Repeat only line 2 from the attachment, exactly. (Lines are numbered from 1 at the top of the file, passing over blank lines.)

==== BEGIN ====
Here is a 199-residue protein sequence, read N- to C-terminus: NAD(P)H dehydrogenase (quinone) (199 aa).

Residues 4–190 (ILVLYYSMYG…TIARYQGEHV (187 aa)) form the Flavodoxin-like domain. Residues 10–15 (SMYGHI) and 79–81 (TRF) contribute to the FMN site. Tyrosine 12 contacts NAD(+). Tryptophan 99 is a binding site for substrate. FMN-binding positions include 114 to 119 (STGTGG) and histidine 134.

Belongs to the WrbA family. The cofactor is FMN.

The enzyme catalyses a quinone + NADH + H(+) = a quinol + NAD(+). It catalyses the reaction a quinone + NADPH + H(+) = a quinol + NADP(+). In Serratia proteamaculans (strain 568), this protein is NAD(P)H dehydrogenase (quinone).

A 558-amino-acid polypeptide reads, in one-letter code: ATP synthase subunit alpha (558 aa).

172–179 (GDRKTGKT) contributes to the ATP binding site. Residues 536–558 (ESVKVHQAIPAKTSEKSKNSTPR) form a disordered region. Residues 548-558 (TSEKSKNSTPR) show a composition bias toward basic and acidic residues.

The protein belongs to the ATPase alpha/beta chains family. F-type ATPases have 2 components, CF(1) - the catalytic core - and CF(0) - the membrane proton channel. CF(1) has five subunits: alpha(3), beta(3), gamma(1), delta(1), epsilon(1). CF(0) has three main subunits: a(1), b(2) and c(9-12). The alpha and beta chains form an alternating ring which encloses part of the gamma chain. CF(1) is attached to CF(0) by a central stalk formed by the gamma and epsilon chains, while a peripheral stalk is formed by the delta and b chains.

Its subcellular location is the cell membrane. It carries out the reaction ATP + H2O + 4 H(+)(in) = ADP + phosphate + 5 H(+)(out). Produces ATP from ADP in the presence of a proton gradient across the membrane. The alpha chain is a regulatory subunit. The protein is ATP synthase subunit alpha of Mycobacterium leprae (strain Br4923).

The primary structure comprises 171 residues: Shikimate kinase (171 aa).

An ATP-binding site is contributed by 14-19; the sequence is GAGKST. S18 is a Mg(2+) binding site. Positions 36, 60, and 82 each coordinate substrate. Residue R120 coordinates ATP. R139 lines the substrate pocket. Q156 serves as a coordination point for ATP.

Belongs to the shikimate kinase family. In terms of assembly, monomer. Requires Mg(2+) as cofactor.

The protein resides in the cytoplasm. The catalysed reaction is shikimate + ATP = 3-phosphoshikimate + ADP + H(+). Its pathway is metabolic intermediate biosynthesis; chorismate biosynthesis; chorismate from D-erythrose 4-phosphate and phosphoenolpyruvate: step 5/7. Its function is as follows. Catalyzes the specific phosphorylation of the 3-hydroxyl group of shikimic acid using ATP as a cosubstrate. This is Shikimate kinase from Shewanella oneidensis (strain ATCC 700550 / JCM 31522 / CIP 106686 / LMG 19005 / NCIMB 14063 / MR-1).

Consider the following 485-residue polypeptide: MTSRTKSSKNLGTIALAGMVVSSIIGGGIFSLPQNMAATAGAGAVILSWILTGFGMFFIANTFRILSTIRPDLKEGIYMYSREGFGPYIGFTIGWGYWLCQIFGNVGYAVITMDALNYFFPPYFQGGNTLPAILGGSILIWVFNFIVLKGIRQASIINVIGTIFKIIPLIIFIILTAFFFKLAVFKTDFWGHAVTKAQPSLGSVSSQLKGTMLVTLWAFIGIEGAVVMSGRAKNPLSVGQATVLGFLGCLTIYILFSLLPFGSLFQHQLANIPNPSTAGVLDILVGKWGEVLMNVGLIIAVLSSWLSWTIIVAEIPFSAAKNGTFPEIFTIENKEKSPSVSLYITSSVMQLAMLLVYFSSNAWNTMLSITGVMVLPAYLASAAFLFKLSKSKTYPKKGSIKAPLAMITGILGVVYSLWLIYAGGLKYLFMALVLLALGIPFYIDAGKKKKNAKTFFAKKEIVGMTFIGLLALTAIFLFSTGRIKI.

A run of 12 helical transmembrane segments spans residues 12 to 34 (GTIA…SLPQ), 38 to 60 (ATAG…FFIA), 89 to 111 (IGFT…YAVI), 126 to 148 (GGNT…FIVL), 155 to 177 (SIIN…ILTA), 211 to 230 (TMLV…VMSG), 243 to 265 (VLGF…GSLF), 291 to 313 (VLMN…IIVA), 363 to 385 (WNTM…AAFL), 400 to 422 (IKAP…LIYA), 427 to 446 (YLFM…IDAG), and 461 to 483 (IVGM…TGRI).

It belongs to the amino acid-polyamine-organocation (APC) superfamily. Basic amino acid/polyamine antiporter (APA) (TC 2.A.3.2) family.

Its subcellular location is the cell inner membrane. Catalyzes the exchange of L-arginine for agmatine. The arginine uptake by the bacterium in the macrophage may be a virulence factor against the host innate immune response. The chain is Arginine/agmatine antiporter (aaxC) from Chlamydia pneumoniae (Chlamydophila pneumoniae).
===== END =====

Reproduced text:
Residues 4–190 (ILVLYYSMYG…TIARYQGEHV (187 aa)) form the Flavodoxin-like domain. Residues 10–15 (SMYGHI) and 79–81 (TRF) contribute to the FMN site. Tyrosine 12 contacts NAD(+). Tryptophan 99 is a binding site for substrate. FMN-binding positions include 114 to 119 (STGTGG) and histidine 134.